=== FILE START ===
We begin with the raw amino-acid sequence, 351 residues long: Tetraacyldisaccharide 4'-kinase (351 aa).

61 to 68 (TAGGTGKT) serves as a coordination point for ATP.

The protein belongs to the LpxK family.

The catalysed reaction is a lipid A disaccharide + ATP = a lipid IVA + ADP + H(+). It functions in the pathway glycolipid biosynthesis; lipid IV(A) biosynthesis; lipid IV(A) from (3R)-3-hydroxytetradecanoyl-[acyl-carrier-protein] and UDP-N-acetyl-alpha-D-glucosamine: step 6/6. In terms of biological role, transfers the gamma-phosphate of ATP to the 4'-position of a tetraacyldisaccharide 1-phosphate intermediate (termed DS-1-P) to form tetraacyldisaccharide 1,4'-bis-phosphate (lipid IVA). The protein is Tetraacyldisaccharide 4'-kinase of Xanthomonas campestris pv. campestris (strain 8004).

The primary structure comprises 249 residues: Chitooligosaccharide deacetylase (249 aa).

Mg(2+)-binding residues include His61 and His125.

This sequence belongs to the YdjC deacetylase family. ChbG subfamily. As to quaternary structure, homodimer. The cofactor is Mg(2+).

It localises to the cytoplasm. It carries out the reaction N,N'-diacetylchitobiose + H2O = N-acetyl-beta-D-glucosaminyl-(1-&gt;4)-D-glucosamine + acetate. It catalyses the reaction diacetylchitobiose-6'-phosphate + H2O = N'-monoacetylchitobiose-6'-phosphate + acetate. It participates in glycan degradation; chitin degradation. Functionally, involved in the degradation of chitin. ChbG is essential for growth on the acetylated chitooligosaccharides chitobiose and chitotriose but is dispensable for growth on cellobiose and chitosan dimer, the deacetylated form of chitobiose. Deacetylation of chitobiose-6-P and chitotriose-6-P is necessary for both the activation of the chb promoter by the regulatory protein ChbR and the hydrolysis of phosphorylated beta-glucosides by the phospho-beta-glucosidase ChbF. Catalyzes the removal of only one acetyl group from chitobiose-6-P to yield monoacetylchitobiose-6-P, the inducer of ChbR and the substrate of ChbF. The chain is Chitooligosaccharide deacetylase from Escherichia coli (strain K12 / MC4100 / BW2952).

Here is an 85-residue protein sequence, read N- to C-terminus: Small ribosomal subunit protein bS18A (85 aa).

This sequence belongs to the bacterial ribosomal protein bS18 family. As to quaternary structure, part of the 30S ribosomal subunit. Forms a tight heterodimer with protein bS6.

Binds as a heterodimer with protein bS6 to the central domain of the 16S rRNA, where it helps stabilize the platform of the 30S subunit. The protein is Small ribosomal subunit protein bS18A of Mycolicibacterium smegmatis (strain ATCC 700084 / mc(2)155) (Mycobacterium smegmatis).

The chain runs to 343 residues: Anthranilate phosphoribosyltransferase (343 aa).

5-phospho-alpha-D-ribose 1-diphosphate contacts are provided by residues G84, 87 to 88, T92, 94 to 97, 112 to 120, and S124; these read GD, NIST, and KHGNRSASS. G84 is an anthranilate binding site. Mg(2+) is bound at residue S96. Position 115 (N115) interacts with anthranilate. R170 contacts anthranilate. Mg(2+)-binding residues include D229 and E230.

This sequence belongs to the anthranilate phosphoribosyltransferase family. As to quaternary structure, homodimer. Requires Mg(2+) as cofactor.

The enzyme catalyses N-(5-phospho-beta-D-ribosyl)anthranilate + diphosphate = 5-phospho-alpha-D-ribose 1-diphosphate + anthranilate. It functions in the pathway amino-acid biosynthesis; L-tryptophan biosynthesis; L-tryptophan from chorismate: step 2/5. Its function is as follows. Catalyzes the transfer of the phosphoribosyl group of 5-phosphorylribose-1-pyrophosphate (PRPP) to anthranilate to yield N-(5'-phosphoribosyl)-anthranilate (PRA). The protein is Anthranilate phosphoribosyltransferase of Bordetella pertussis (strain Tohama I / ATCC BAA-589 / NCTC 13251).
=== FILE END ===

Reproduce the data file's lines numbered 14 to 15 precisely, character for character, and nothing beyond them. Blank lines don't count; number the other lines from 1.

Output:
This sequence belongs to the anthranilate phosphoribosyltransferase family. As to quaternary structure, homodimer. Requires Mg(2+) as cofactor.

The enzyme catalyses N-(5-phospho-beta-D-ribosyl)anthranilate + diphosphate = 5-phospho-alpha-D-ribose 1-diphosphate + anthranilate. It functions in the pathway amino-acid biosynthesis; L-tryptophan biosynthesis; L-tryptophan from chorismate: step 2/5. Its function is as follows. Catalyzes the transfer of the phosphoribosyl group of 5-phosphorylribose-1-pyrophosphate (PRPP) to anthranilate to yield N-(5'-phosphoribosyl)-anthranilate (PRA). The protein is Anthranilate phosphoribosyltransferase of Bordetella pertussis (strain Tohama I / ATCC BAA-589 / NCTC 13251).